Has the pandemic affected the decisions you’ve made in 2020? How have your priorities changed since Broadway shuttered, if at all?

Tying into the last question, I think I’m more in touch with myself and what I need and what I deserve. And I know that moving forward, I will feel like I don’t have to do anything to just stay alive. I can pick and choose what is right for me. Being able to check in with myself and decide if it’s something I really want to do.

What do you miss the most about live theatre?

Everything! Everything about it! I miss dancing and sweating and singing and being in front of an audience and wearing cool costumes—I miss everything about it. For me, it’s always been such a cathartic release doing a show, and not having that has been so weird. Especially, if you think about it, this is probably the longest anyone has ever gone—this is the longest I’ve ever gone without dancing, since I started dance as a teenager or whatever. I think I miss everything about it.

What is the first thing you’re going to do when theatre is back?

Cry? Start learning all my tracks! The thing that’s so exciting is I’m going to get to have a full rehearsal process! When Broadway comes back, the whole show is going to be in rehearsal! It’s the best-case scenario for me, because I’ve heard I’ll probably start rehearsal before the entire company because I’ll have to start learning my tracks. And then, the month leading up to a show reopening, the entire show is going to be in rehearsal which means I’ll have an actual rehearsal process with the actual creative team, most likely, so I’ll be able to learn all my tracks and then see them and practice in a room with the actual bodies! That’s going to be really nice!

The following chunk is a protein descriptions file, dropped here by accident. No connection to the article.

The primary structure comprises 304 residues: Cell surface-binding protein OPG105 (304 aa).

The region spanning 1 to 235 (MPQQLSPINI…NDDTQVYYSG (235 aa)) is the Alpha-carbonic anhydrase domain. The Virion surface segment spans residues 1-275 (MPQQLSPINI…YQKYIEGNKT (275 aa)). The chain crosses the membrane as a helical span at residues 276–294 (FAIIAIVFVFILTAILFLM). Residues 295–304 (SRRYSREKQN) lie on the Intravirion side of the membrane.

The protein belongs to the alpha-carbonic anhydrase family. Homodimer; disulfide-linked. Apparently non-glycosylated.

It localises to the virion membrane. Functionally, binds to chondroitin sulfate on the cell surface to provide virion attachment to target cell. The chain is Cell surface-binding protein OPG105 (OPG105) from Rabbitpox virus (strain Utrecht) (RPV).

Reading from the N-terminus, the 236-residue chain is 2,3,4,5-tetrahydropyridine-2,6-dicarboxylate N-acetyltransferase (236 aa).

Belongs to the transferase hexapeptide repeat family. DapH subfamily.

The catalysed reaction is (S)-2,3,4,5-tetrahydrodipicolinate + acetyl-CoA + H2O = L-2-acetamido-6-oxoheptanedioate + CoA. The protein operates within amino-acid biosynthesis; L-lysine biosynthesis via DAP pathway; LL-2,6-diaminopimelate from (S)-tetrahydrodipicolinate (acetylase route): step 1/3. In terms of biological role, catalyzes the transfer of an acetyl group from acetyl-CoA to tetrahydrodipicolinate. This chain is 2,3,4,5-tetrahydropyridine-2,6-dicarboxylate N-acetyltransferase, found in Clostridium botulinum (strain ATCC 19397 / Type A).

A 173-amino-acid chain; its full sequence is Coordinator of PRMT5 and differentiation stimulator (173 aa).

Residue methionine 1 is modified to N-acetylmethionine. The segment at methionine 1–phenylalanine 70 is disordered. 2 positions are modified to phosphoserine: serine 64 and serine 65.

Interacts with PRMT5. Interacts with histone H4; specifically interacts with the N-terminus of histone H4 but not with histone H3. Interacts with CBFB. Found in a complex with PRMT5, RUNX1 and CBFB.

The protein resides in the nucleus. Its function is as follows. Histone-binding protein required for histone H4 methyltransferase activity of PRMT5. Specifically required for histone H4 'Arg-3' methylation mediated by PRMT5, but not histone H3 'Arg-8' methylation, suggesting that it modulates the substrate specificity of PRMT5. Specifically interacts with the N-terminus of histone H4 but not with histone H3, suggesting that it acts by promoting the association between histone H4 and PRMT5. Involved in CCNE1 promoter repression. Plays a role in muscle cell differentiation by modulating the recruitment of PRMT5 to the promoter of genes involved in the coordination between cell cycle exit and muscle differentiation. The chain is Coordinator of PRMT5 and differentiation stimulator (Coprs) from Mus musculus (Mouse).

What advice do you have for young Broadway hopefuls during this time?

Keep your head up. I know everything seems almost impossible especially if you are a Musical Theatre hopeful just leaving college. So, just keep your head up and know that your time is coming. It just might take longer than you had initially thought.

Lightning Round:

Favorite Broadway Musical: There are so many, but I would honestly say West Side Story.

Favorite Broadway Play: Curious Incident of the Dog in the Nighttime

Favorite Broadway Choreographer: I feel like it’s tied with three-Christopher Wheeldon, Jerome Robbins, and Peter Darling!

Favorite Broadway Composer: Sondheim. Easy.

Movie that you think should be a musical: Ooh! Holes. How is it not a musical? That or the Little Rascals, except with adults as kids.

Favorite Theatre Ritual: I love Happy Trails. It’s such a nice sendoff after doing a show.

Favorite City on Tour: San Diego or Seattle.

Self-tapes, yay or nay?: I am in the minority. I will say yay. Because for me, I know it’s a shot in the dark. I know nothing is going to come of this self-tape. I don’t want to say I don’t take it seriously. But I almost make bolder choices. It’s not as vulnerable. You have multiple takes. Sometimes, it’s tedious and annoying, but I feel like I get to be more of myself than I am in a room. Mainly because I’m trying to make whoever is helping me laugh. So, for me, it’s so fun!

Dressing Room Item, you can’t live without: Again, this is very personalized. Her name is Deb the head. I have a mannequin head that I generally keep in dressing rooms. It’s super weird, and I love weird things. She becomes a mascot! Everyone loves her! And, also, just a bag of candy.